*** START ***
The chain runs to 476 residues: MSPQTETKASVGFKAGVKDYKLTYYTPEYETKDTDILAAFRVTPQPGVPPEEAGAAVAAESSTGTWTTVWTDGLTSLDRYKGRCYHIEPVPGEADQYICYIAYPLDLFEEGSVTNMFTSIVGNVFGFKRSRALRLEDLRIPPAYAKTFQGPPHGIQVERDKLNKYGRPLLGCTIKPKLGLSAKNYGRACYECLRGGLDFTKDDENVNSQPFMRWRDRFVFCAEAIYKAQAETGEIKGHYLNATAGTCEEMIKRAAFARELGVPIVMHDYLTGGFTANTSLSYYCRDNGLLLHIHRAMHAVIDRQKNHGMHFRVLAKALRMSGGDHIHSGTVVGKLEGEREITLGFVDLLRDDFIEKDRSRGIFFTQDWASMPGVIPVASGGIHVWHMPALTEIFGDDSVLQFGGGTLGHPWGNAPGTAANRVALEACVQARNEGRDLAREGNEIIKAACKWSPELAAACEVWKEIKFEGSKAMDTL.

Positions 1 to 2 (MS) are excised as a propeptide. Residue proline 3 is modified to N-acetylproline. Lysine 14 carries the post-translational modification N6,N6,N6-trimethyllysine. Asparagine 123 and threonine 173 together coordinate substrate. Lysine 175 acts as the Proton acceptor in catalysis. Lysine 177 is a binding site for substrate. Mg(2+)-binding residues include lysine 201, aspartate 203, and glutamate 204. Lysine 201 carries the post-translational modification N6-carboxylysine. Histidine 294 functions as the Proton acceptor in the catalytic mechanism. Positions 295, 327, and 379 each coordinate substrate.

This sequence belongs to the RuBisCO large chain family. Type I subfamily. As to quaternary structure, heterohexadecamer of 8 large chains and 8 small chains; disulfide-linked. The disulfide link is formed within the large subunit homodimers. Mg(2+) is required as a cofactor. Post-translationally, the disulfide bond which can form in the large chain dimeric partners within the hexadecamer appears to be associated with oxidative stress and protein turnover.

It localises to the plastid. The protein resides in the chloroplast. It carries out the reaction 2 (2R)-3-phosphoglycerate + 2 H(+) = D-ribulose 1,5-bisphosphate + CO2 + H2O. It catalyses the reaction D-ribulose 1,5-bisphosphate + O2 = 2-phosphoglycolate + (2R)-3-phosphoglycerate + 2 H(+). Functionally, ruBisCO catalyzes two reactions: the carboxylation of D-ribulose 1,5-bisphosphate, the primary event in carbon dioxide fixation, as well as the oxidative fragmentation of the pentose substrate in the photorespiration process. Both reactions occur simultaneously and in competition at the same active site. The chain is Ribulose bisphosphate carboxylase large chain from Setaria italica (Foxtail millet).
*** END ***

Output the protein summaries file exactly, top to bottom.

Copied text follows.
The chain runs to 476 residues: MSPQTETKASVGFKAGVKDYKLTYYTPEYETKDTDILAAFRVTPQPGVPPEEAGAAVAAESSTGTWTTVWTDGLTSLDRYKGRCYHIEPVPGEADQYICYIAYPLDLFEEGSVTNMFTSIVGNVFGFKRSRALRLEDLRIPPAYAKTFQGPPHGIQVERDKLNKYGRPLLGCTIKPKLGLSAKNYGRACYECLRGGLDFTKDDENVNSQPFMRWRDRFVFCAEAIYKAQAETGEIKGHYLNATAGTCEEMIKRAAFARELGVPIVMHDYLTGGFTANTSLSYYCRDNGLLLHIHRAMHAVIDRQKNHGMHFRVLAKALRMSGGDHIHSGTVVGKLEGEREITLGFVDLLRDDFIEKDRSRGIFFTQDWASMPGVIPVASGGIHVWHMPALTEIFGDDSVLQFGGGTLGHPWGNAPGTAANRVALEACVQARNEGRDLAREGNEIIKAACKWSPELAAACEVWKEIKFEGSKAMDTL.

Positions 1 to 2 (MS) are excised as a propeptide. Residue proline 3 is modified to N-acetylproline. Lysine 14 carries the post-translational modification N6,N6,N6-trimethyllysine. Asparagine 123 and threonine 173 together coordinate substrate. Lysine 175 acts as the Proton acceptor in catalysis. Lysine 177 is a binding site for substrate. Mg(2+)-binding residues include lysine 201, aspartate 203, and glutamate 204. Lysine 201 carries the post-translational modification N6-carboxylysine. Histidine 294 functions as the Proton acceptor in the catalytic mechanism. Positions 295, 327, and 379 each coordinate substrate.

This sequence belongs to the RuBisCO large chain family. Type I subfamily. As to quaternary structure, heterohexadecamer of 8 large chains and 8 small chains; disulfide-linked. The disulfide link is formed within the large subunit homodimers. Mg(2+) is required as a cofactor. Post-translationally, the disulfide bond which can form in the large chain dimeric partners within the hexadecamer appears to be associated with oxidative stress and protein turnover.

It localises to the plastid. The protein resides in the chloroplast. It carries out the reaction 2 (2R)-3-phosphoglycerate + 2 H(+) = D-ribulose 1,5-bisphosphate + CO2 + H2O. It catalyses the reaction D-ribulose 1,5-bisphosphate + O2 = 2-phosphoglycolate + (2R)-3-phosphoglycerate + 2 H(+). Functionally, ruBisCO catalyzes two reactions: the carboxylation of D-ribulose 1,5-bisphosphate, the primary event in carbon dioxide fixation, as well as the oxidative fragmentation of the pentose substrate in the photorespiration process. Both reactions occur simultaneously and in competition at the same active site. The chain is Ribulose bisphosphate carboxylase large chain from Setaria italica (Foxtail millet).